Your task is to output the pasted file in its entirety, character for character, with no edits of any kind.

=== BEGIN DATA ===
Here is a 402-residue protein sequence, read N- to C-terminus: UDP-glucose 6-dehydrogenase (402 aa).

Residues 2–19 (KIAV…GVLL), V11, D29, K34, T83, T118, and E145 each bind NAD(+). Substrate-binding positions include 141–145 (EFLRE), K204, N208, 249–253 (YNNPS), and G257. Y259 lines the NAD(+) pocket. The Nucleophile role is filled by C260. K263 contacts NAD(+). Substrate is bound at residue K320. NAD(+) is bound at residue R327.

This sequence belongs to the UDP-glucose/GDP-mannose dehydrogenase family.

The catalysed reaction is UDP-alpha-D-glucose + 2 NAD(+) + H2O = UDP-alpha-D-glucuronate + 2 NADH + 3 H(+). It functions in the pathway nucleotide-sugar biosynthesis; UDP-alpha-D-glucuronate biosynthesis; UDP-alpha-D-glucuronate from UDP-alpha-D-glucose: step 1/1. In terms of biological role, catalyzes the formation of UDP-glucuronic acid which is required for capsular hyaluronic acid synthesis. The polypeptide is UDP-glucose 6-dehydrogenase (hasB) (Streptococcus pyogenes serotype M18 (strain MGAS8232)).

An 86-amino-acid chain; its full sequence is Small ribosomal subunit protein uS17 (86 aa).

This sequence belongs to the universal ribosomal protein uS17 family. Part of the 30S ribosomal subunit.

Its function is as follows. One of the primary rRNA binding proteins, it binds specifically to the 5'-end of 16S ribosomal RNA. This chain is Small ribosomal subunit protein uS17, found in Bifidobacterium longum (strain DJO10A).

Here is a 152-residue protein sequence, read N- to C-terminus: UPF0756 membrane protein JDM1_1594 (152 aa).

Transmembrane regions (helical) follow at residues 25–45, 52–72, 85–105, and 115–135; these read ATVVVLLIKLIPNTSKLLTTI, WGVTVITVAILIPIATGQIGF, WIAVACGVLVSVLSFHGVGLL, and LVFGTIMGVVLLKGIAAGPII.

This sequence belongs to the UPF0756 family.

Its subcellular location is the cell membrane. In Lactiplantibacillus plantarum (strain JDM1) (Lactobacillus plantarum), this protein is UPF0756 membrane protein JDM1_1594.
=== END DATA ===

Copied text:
Here is a 402-residue protein sequence, read N- to C-terminus: UDP-glucose 6-dehydrogenase (402 aa).

Residues 2–19 (KIAV…GVLL), V11, D29, K34, T83, T118, and E145 each bind NAD(+). Substrate-binding positions include 141–145 (EFLRE), K204, N208, 249–253 (YNNPS), and G257. Y259 lines the NAD(+) pocket. The Nucleophile role is filled by C260. K263 contacts NAD(+). Substrate is bound at residue K320. NAD(+) is bound at residue R327.

This sequence belongs to the UDP-glucose/GDP-mannose dehydrogenase family.

The catalysed reaction is UDP-alpha-D-glucose + 2 NAD(+) + H2O = UDP-alpha-D-glucuronate + 2 NADH + 3 H(+). It functions in the pathway nucleotide-sugar biosynthesis; UDP-alpha-D-glucuronate biosynthesis; UDP-alpha-D-glucuronate from UDP-alpha-D-glucose: step 1/1. In terms of biological role, catalyzes the formation of UDP-glucuronic acid which is required for capsular hyaluronic acid synthesis. The polypeptide is UDP-glucose 6-dehydrogenase (hasB) (Streptococcus pyogenes serotype M18 (strain MGAS8232)).

An 86-amino-acid chain; its full sequence is Small ribosomal subunit protein uS17 (86 aa).

This sequence belongs to the universal ribosomal protein uS17 family. Part of the 30S ribosomal subunit.

Its function is as follows. One of the primary rRNA binding proteins, it binds specifically to the 5'-end of 16S ribosomal RNA. This chain is Small ribosomal subunit protein uS17, found in Bifidobacterium longum (strain DJO10A).

Here is a 152-residue protein sequence, read N- to C-terminus: UPF0756 membrane protein JDM1_1594 (152 aa).

Transmembrane regions (helical) follow at residues 25–45, 52–72, 85–105, and 115–135; these read ATVVVLLIKLIPNTSKLLTTI, WGVTVITVAILIPIATGQIGF, WIAVACGVLVSVLSFHGVGLL, and LVFGTIMGVVLLKGIAAGPII.

This sequence belongs to the UPF0756 family.

Its subcellular location is the cell membrane. In Lactiplantibacillus plantarum (strain JDM1) (Lactobacillus plantarum), this protein is UPF0756 membrane protein JDM1_1594.